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How Drugs Disrupt the Brain of a Teenager

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By: Mohd Sadaq

Given the adrenal rush and the excitement that comes with the growing age, the parts of the brain dedicated to judgment, rational decision-making and self-control are often blurred by a sense of power and ecstasy, teenagers, therefore, have a higher propensity to experiment with drugs and alcohol. And because of their stage of brain development, they do not always understand the potential risks. The problem is that early drug and alcohol use in adolescence and young adults bears the greatest risks, particularly the risk of chronic addiction that is often very hard to leave.

When a teenager uses drugs, the drugs get absorbed into the bloodstream and carried to various organs, including the brain interfering with its normal processing including the development of cells and the function of the brain’s neurotransmitters such as dopamine.

Dopamine is the chemical in our brains that allows us to experience pleasure or feel good. It reinforces reward. For example, when we eat, dopamine is released – telling us that food makes us feel good and that we must continue to eat to feel satisfied and to survive. But when drugs enter the brain, they release an excessive amount of dopamine and overload the body with pleasurable feelings. The human brain, at any stage of development, is wired so that we repeat activities associated with great pleasure and reward. It is wired to feel as though these pleasurable activities are life-sustaining. Because teenagers have a greater tendency to seek pleasurable activities already (and a reduced ability to measure the consequences) they are highly vulnerable to the temptations of drug and alcohol.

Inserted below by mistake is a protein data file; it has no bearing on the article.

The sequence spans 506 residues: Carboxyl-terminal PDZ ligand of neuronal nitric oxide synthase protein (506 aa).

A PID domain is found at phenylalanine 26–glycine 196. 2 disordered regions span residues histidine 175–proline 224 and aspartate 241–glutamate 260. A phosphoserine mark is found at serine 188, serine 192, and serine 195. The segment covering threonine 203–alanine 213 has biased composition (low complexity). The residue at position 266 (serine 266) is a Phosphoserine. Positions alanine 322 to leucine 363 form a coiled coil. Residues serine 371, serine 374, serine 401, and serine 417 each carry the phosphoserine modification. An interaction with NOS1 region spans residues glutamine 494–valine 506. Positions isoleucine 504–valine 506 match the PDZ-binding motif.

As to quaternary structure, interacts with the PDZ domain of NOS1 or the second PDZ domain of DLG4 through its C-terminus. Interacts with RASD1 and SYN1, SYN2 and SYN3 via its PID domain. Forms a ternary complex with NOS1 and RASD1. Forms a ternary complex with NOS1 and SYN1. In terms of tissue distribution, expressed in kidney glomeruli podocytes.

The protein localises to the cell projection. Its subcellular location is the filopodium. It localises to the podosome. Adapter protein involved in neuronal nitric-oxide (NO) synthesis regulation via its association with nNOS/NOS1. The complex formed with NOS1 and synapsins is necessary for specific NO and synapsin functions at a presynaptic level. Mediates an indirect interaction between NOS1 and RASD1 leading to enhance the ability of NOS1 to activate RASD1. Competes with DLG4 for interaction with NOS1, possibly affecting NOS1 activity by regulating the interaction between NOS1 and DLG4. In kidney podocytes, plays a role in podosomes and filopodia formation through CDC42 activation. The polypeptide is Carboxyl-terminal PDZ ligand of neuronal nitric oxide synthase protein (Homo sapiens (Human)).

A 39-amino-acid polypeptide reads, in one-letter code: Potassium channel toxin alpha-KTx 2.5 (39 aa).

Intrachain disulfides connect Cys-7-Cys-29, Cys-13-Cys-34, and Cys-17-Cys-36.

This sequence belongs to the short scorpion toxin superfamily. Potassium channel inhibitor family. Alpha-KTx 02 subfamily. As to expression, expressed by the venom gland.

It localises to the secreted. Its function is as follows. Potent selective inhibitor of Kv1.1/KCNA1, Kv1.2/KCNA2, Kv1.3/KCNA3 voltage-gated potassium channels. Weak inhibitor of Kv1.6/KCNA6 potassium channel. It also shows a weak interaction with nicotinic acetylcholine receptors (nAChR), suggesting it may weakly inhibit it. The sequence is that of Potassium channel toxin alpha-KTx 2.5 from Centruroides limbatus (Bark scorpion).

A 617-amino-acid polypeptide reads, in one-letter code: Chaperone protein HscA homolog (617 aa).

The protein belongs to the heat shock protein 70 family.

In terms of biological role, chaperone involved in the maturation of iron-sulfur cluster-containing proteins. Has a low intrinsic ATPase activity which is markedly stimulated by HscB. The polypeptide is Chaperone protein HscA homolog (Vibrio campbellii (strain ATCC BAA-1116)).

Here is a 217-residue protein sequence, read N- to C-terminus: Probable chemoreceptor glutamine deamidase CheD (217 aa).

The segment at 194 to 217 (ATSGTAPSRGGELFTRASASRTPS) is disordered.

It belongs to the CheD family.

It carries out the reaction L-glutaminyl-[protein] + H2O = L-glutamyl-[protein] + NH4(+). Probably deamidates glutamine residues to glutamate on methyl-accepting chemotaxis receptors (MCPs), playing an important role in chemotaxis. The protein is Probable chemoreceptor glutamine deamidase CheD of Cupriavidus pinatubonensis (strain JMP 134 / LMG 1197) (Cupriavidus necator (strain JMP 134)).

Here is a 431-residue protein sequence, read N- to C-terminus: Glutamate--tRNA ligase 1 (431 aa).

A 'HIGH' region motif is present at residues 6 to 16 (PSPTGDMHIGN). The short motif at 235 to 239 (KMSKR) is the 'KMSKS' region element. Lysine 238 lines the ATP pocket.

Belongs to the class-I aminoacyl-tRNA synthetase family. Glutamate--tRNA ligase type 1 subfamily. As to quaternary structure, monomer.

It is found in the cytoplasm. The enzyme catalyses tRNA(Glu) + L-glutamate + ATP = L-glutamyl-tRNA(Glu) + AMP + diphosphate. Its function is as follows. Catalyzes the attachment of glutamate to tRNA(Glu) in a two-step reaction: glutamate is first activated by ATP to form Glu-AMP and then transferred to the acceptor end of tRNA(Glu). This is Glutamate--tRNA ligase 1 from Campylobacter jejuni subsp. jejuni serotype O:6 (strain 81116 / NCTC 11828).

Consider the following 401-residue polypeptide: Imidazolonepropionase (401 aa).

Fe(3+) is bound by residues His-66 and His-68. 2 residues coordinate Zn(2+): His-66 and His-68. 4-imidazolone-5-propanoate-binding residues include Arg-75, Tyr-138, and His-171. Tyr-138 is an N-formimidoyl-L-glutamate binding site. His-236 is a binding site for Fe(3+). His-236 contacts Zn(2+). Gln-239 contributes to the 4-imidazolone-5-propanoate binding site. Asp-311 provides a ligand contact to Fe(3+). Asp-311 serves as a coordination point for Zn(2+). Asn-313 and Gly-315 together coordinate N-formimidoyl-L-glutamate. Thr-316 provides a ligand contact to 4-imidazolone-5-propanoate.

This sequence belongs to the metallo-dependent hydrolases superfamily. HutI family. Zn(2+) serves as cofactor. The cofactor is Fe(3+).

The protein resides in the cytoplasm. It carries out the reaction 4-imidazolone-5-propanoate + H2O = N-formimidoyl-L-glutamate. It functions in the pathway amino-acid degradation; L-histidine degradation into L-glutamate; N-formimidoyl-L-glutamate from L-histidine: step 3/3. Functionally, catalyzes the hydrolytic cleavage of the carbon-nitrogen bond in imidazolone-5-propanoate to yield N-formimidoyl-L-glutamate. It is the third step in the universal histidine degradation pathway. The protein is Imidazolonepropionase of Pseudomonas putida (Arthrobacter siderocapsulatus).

When drugs are used repeatedly, they make lasting changes in the brain and the way it functions and the consequences can be even worse. The teenage brain is learning and absorbing new behaviors and when something releases a high amount of pleasure – such as drugs – the brain considers it as a very important activity. The brain remembers it and strengthens it, pruning back on other areas, instead. But because teenagers’ reward circuits are still being developed, their ability to bounce back to normal after using drugs is lessened.

Drugs are chemicals that tap into the brain’s communication system can activate nerve cells improperly, damage brain connections and send abnormal messages throughout our brain circuits. When drug use is introduced and repeated, the brain will send messages to the rest of the body saying that it needs the drugs to function. The body will feel this (through withdrawal symptoms or intense cravings) and cause a user to seek out drugs once again. This is part of the addiction cycle and this is why addiction is considered a brain disease. Users often cannot stop using drugs even when they want to, because of the consequences that the brain and body experiences.

You see, in response to an overload of dopamine, the brain will eventually send less “feel good” signals out to the body. This contributes to the low or down period after a drug wears off. And over time, as drug use is repeated and a user’s dopamine levels are reduced, a tolerance will build. That person will need more of the drug, more often, to feel the same pleasurable effects. This is a tell-tale sign of drug addiction, but the risks extend beyond that. Often, addicted teenagers will increase their drug dosages without thinking twice, and later overdose by taking too much.

The writer is Student of 6th semester at Government Degree College Bhaderwah. [email protected]


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